• We begin by urging that we restore the practice of the early church and develop structures that permit the People of God to participate in a prominent way in the election of all church leaders.  This would include the election of the Pope, the Bishop of Rome.  This renewal of an ancient tradition will acknowledge the action of the Spirit in community of the faithful. 
The Next Bishop of Rome 

We would be greatly helped in renewing our church by a leader who reads the "signs of the times" in concert with the people, a collaborative Bishop of Rome who can listen as well as preach, and dialogue as well as teach.  We need a leader who truly embraces and consults the sensus fidelium (sense of the faithful). 

We especially need a leader who recognizes the awakening of women's consciousness as a significant "sign of our times."  Women, more than half of our church, have grown conscious of their dignity and equality with men.  They are calling our faith community to respect and implement that equality in its own life. 

We need a Bishop of Rome who respects the differences among us as well as challenges us to live the gospel. 

We need a Pope who distinguishes between his pastoral ministry as the Bishop of Rome, and the ministry of Peter in which he is in dialogue with the universal church.  As Bishop of Rome, he serves the faithful of Rome as any bishop serves a diocese.   He would retire at the age established for all bishops.  As president of the worldwide agapé, he would act as a brother bishop who invites the world's bishops to share leadership with him and with other members of the People of God who are called forth by the faithful.  In that spirit, he would reform the Curia (papal cabinet) so that it might serve, rather than dominate, other bishops and the church universal.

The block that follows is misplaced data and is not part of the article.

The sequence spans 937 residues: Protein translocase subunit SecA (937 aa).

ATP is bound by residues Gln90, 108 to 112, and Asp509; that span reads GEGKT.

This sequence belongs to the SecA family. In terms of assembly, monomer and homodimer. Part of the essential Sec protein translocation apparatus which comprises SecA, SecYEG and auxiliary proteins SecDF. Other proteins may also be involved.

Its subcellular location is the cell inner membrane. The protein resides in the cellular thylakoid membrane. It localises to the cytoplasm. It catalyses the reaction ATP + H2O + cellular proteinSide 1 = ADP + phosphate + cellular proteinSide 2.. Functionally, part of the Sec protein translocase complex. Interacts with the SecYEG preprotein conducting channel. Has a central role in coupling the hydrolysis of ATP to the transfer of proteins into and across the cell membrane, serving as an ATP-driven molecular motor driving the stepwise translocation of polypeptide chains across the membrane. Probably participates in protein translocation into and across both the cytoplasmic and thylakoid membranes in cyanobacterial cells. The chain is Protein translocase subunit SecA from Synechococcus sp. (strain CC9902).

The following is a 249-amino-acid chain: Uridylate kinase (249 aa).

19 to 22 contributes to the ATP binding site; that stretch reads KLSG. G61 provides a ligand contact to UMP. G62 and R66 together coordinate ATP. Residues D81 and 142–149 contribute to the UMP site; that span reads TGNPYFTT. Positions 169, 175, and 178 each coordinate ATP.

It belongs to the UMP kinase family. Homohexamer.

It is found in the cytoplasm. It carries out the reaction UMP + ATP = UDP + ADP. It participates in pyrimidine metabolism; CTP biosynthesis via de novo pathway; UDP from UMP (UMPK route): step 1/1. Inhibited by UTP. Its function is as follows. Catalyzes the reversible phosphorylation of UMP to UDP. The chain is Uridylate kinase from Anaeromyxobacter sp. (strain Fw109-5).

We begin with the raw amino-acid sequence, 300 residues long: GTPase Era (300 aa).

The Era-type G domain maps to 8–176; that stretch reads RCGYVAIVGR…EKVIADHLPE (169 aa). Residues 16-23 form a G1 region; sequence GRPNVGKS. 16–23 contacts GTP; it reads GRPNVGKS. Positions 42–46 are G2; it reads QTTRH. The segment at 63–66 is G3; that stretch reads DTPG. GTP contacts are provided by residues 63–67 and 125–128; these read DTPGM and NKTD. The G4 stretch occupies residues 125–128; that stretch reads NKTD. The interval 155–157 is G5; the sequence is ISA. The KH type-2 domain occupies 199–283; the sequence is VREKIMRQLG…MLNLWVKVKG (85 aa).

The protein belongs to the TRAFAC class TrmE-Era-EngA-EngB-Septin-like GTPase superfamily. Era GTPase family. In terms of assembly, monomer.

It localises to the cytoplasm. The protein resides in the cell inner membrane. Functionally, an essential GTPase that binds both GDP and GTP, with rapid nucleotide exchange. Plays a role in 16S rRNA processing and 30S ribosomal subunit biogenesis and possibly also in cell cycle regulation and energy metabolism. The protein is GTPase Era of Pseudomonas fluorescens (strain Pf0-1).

But most of all, we need a Bishop of Rome and a Universal Pastor who is: 

  • a visionary leader who promotes a profound discernment on church ministry by all the People of God and calls them to consider the possibility of welcoming into ministry all those qualified whatever their gender, marital status or sexual orientation; 
  • a respecter of the consciences of Catholics who calls forth a genuine public dialogue on the theologies, moral teaching and policies in the church so that our faith community might share experiences, begin to heal its alienation and resurrect a sense of unity and enthusiasm for the faith; 
  • a pastor who encourages academic freedom for theologians and other scholars in order to foster a healthy diversity of opinions in the church; 
  • a reconciler who welcomes "liberals" and "conservatives" to share the same church; 
  • a leader who recognizes the cultural pluralism of the church and celebrates the diversity that flowers in different parts of our world; 
  • a collaborator with a sense of history who is willing to restore the tradition of full participation of the people in church and who invites all Catholics to share governance and decision-making, including the election of church leaders; 
  • a pioneer who encourages initiative and experimentation and calls Catholics to develop an adult sense of responsibility for their faith community; 
  •  an ecumenist who engages in serious dialogue with Christians of the Reformation and Orthodox traditions in an effort to bring about the dream of Christian unity; 
  • a brother to the Jewish people who will work to dismantle any vestiges of anti-Semitism and build strong bonds of spiritual kinship that recognize our common heritage flowing from Abraham and Sarah; 
  • a student of religious traditions other than Christianity and Judaism who welcomes interfaith dialogue, and seeks to learn from the rich diversity of insights in these traditions; 
  • a lover whose arms embrace the world and whose policies express a special solidarity with the poor and oppressed;